Perpetual Calendar, 1594, Cooper-Hewitt Collection

The view out my window is no different than it was a few days ago in 2019.  It is a rebuke to all this fuss about the ‘new year.’  I’m not really sure why we need to break the year up into chapters. I suppose the obvious reason is death. In contrast to nature’s cyclical resurrections, human lives are understood to be linear. (Though I suspect geneticists would disagree, given that our dominant and recessive genes infuse us with the past). In any case, human lives are certainly finite. Hence, the reason for calendrical markings and the calendars we depend on to keep us honest, meet our commitments, and position ourselves in time.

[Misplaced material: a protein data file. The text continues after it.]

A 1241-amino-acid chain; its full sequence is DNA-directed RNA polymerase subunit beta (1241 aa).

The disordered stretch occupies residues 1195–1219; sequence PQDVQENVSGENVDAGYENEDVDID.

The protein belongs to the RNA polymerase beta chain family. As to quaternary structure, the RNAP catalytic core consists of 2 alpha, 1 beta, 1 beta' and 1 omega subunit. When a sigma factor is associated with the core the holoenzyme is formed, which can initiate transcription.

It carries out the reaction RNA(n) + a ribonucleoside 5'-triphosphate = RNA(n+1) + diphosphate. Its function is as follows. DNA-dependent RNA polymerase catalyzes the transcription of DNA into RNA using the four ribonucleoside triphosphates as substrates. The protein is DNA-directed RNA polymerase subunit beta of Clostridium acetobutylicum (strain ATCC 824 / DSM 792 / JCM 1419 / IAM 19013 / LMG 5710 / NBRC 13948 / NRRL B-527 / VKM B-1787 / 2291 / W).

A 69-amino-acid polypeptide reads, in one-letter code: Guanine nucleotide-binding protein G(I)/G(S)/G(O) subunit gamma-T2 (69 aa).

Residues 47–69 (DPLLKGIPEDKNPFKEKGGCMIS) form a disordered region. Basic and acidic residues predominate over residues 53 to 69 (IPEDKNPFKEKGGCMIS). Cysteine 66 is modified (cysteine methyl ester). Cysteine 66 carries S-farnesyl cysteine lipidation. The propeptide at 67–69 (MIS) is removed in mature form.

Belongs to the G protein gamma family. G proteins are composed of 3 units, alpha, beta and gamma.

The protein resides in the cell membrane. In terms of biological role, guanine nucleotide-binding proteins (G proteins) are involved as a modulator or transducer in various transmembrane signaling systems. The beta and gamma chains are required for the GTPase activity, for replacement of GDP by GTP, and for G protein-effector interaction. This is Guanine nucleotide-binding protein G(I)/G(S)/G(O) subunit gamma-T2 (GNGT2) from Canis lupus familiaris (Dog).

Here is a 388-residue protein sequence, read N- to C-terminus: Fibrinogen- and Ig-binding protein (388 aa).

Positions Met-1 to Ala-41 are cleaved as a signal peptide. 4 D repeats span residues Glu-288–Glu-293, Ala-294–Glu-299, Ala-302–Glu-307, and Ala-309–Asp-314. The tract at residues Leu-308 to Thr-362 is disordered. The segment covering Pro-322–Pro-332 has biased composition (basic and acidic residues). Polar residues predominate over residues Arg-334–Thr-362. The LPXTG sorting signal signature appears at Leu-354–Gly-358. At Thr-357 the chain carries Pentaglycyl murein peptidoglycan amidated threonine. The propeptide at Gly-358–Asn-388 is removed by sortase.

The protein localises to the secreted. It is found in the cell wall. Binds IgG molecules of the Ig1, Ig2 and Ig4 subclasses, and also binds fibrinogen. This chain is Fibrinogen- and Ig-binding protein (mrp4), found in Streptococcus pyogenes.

But only perpetual calendars are truly honest. We are mere points within their concentric circles. Everything we do to refute the insignificant scale of our time on the calendar is a tactical defense against the inevitable. Our foretold fate explains why what we do is urgent – maybe not to anyone else but to ourselves. How else to make sense of this sentence stolen from Karl Ove Knausgaard’s Inadvertent (and which he stole himself): “I write because I am going to die.”

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